Blockchains, Reserve Banks, and Accounting for Liabilities

Blockchain enthusiasts have occasionally claimed that blackchains allow “an asset without a liability,” a phrase used by Walker and Luu, and echoed by Nic Carter. Despite being a ledger, the blockchain is not money owed by anyone — which is a informal understanding of what a liability is. The claimed advantage of this seems to be that cryptocurrency holdings are akin to a natural resource, like gold or silver, rather than a reserve-bank backed fiat currency.

In many ways Bitcoin and similar ventures do resemble such assets, or even exceed them in important ways. For example, the supply of Gold is “fixed” — modulus mining, which can increase when gold prices are high. The supply of bitcoin, of course, is fixed in a much less manipulable sense. However, not having a corresponding liability is not one of the ways that cryptocurrencies differ from reserve-bank currencies — in fact, it is an incredibly close parallel.

First, it is useful to understand what a reserve bank balance sheet does — it has assets, which are things it purchased, and liabilities, which is principally the money that has been issued. Reserve banks function by running a liability-focused balance sheet — they create money from nothing, which gives them an asset, the money created, and a corresponding liability, which is that the money is actually a debt to itself. If this money is used to buy something, they get an asset in exchange for an asset and the balance sheet balances. But the liability doesn’t mean they owe anything — they can leave the currency issued and never repay it.

If I have a $50 bill, that is a direct $50 liability on the part of the central bank. They don’t owe me anything, but it’s a liability. The way those liabilities are balanced is via a negative equity — the total government debt. That’s because in most cases, central banks are actually paying for things that they don’t receive — the government runs a deficit, and the excess payments by the government creates a debt, which is again, a reserve bank liability. The theory is that the reserve bank could always balance its books by having the government tax to pay for all of those liabilities — but the more common resolution is inflation, insolvency, and often abandoning the currency.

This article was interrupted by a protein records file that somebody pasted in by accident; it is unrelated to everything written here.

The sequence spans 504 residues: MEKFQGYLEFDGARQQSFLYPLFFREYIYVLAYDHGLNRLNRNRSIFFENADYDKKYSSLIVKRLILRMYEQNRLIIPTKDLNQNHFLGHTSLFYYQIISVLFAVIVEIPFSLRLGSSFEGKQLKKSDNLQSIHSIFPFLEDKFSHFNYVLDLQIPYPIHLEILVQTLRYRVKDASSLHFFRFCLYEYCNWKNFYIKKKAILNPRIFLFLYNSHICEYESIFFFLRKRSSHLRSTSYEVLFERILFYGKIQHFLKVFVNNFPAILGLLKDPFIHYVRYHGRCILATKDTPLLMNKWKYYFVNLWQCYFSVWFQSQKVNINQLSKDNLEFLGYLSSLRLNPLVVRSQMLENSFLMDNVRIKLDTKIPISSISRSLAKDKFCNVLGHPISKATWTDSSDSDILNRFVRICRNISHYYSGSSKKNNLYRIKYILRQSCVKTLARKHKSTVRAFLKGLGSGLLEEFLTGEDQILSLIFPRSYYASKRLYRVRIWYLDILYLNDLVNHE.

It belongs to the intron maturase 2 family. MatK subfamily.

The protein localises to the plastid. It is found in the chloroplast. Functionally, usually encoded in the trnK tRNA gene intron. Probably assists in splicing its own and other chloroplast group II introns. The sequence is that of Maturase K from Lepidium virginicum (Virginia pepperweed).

This is fundamentally different than a commercial bank. If I have $50 in a commercial bank, and no debt, that’s a $50 liability that the bank owes me, and a corresponding $50 asset that they have to lend. The money is ALSO a liability on the reserve bank balance sheet, corresponding to the asset the bank has. The bank’s balance sheet for these assets needs to balance, however, unlike the reserve bank. If they hold the cash, they can then lend my $50 (in fractional reserve banking, to three or four people,) but for every dollar they hand out, they gain a corresponding asset — that someone owes them the money. They can become insolvent just like the federal government — if too many people default on loans, they run out of money, and (if the FDIC or equivalent doesn’t step in,) the depositors lose their deposits.

How does a blockchain work? Just like a reserve bank, it gives out money (pre-mined tokens, block rewards, transaction fees,) but it does not get anything in exchange. This is a lot like when a government overspends its assets — the corresponding liabilities turn into money. Here, however, the item purchased with the money isn’t an asset, it’s an intangible — security and transactibility. Until the currency is fully mined, every block mined costs the network money to pay for this security and transactibility.

When I have a bitcoin, it’s an asset balanced by a liability held by the blockchain. Whose liability? It belongs to the network. The network must mine more blocks to allow transactions, and keep these liabilities useful —and this is an ongoing expense.

Cryptocurrencies have associated liabilities, just like any other asset that gets issued. What balances the block-chain debit-sheet? Nothing — just like central banks, which spent money and created liabilities. Unlike central governments, blockchains don’t have the ability to tax to re-balance the balance sheet. By design, of course, most also can’t inflate the currency. If for any reason the blockchain is unable to meet the ongoing expense of mining rewards to provide security and transactability, it does exactly the same thing a reserve bank does, and the money disappears.


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